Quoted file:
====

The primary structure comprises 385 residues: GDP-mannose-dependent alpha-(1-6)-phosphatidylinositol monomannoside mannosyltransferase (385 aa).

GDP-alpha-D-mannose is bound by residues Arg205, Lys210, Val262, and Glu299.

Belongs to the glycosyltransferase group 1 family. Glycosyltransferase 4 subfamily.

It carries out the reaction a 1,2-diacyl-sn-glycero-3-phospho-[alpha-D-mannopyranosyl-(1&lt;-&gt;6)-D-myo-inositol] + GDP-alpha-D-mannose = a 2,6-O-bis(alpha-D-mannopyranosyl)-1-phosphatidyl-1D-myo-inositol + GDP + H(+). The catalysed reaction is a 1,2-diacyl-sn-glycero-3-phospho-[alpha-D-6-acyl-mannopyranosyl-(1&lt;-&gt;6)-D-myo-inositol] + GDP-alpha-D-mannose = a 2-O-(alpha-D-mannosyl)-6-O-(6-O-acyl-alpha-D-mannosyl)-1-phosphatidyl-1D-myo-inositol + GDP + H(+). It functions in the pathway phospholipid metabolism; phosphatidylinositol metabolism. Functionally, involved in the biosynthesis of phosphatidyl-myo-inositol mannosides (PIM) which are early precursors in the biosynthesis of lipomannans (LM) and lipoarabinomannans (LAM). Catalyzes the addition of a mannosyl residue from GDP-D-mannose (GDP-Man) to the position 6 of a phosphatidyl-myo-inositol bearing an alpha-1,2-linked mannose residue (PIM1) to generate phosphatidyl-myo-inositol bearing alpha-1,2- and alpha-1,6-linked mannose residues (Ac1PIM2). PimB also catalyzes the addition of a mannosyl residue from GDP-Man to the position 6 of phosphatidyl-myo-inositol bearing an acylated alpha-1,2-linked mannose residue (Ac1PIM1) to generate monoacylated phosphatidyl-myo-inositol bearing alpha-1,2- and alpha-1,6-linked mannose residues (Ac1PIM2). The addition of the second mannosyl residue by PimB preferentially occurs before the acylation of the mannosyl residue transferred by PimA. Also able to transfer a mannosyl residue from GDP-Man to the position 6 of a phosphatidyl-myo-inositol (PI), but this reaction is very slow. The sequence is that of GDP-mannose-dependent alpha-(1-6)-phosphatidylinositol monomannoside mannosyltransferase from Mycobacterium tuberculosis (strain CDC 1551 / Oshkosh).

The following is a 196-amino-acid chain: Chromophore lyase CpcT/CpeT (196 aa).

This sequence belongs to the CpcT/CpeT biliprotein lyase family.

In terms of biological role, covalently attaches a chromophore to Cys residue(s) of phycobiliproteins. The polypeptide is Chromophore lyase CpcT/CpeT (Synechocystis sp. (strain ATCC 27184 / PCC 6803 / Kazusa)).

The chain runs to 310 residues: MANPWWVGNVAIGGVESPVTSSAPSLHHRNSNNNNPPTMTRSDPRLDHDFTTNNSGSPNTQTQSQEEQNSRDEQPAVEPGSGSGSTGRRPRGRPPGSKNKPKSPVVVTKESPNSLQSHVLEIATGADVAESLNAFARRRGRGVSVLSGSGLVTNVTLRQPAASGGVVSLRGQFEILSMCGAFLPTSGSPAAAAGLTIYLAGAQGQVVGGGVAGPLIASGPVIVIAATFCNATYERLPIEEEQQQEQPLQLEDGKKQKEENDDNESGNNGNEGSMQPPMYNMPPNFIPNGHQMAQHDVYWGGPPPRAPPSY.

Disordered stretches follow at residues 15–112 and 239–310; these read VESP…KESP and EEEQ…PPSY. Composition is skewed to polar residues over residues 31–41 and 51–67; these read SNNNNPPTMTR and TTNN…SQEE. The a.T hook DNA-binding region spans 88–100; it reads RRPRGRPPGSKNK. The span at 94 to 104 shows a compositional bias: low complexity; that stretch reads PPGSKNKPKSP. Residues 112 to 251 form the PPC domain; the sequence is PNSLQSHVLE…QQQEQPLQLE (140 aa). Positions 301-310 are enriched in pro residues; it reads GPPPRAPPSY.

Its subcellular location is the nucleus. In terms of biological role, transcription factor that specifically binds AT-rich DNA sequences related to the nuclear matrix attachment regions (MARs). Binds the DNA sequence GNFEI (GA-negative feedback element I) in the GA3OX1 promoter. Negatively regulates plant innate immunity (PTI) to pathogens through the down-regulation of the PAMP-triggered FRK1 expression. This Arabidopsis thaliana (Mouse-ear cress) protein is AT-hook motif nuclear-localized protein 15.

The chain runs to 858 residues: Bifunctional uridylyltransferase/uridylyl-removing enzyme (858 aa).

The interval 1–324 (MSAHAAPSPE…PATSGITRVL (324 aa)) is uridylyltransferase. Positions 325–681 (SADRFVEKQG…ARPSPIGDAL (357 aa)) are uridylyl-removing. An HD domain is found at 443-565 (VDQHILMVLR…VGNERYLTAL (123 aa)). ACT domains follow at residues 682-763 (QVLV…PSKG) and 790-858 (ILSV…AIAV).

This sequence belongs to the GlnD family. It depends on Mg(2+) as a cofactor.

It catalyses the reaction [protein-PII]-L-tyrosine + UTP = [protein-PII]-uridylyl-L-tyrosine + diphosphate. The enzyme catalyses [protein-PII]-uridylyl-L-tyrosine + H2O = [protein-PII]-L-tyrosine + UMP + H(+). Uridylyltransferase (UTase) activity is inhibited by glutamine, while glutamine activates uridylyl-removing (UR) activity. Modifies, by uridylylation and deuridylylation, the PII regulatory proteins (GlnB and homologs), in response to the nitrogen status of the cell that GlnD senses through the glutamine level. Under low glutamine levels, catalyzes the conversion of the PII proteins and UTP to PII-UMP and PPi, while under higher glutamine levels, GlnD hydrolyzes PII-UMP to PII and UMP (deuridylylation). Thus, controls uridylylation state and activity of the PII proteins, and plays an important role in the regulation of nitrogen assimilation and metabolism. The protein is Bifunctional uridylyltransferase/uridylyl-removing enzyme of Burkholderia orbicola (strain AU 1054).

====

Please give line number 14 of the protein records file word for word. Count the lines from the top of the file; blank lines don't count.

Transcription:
It catalyses the reaction [protein-PII]-L-tyrosine + UTP = [protein-PII]-uridylyl-L-tyrosine + diphosphate. The enzyme catalyses [protein-PII]-uridylyl-L-tyrosine + H2O = [protein-PII]-L-tyrosine + UMP + H(+). Uridylyltransferase (UTase) activity is inhibited by glutamine, while glutamine activates uridylyl-removing (UR) activity. Modifies, by uridylylation and deuridylylation, the PII regulatory proteins (GlnB and homologs), in response to the nitrogen status of the cell that GlnD senses through the glutamine level. Under low glutamine levels, catalyzes the conversion of the PII proteins and UTP to PII-UMP and PPi, while under higher glutamine levels, GlnD hydrolyzes PII-UMP to PII and UMP (deuridylylation). Thus, controls uridylylation state and activity of the PII proteins, and plays an important role in the regulation of nitrogen assimilation and metabolism. The protein is Bifunctional uridylyltransferase/uridylyl-removing enzyme of Burkholderia orbicola (strain AU 1054).